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Here is a summary of their findings:

The main results of our projections to 2050 are that (a) food demand will increase by 47%, representing less than half of the growth experienced in the four decades before 2010; (b) this growth will come mainly from developing countries because in high-income countries, food demand is already at high per capita levels and population growth will be low; (c) growth in starchy staples will be small at 19%, supported by population increases because per capita consumption is predicted to decrease while demand for animal-based food will double, thereby increasing the global share of animal-based calories from 17% in 2010 to 23% in 2050; and (d) these projections present large uncertainties that are neglected in related studies: under alternative plausible futures for GDP and population, demand for animal-based calories increases between 74% and 114%.

Defining Meat

Meat and livestock producers are taking notice of the the rising interest in lab-based, cultured, and plant-based "meat."  Some of the larger meat packers and producers have chosen to invest in these new start-ups.  Other producers, facing the competitive threat, are turning to the legal system.  The U.S. Cattlemen's Association (not to be confused with the National Cattlemen's Beef Association) has officially petitioned the USDA to:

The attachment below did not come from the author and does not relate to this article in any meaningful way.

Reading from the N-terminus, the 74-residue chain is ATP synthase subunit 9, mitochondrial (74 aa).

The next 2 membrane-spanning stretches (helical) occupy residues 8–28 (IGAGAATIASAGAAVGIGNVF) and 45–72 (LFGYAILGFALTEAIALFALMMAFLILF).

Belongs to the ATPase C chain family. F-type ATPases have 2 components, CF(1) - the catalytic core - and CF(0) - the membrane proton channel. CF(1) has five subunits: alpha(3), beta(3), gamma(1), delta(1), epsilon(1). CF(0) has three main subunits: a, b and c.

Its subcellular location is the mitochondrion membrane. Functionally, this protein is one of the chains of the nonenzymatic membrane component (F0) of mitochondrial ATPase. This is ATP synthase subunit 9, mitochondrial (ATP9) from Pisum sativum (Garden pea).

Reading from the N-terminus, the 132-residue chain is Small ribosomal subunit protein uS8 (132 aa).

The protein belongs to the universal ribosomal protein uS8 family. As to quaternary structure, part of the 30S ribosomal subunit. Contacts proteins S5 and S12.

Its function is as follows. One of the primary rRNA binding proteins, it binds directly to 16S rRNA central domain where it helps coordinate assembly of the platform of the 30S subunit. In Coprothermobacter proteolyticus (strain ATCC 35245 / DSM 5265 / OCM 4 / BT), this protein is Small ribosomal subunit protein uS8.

limit the definition of beef to product from cattle born, raised, and harvested in the traditional manner. Specifically, [the USDA Food Safety Inspection Service] should require that any product labeled as “beef” come from cattle that have been born, raised, and harvested in the traditional manner, rather than coming from alternative sources such as a synthetic product from plant, insects, or other non-animal components and any product grown in labs from animal cells.

The state of Missouri already passed a similar law (although it has yet to be signed by the governor).

The labeling requests are in keeping with a long list of "standards of identity" whereby the government defines how certain words can be used on food labels and in marketing.  The stated purpose of the laws are to protect consumers and to prevent consumers from being misled.  In some cases cases, I suspect they standards have done just that.  However, in other cases, the rules can be used by incumbent firms to ward off competition from potentially innovative entrants.  In one particularly egregious example, a small creamery marketing "natural milk" didn't want to add vitamin A to its milk.  However, because the standard of identity say that skim milk contains vitamin A, a judge ruled they must label their milk "imitation skim milk" even though they added literally nothing to the milk (the ruling was later overturned).  Another recent example is when Hampton Creek was told they couldn't label their product mayonnaise because it didn't contain eggs.  I wrote about that case here, and concluded by saying: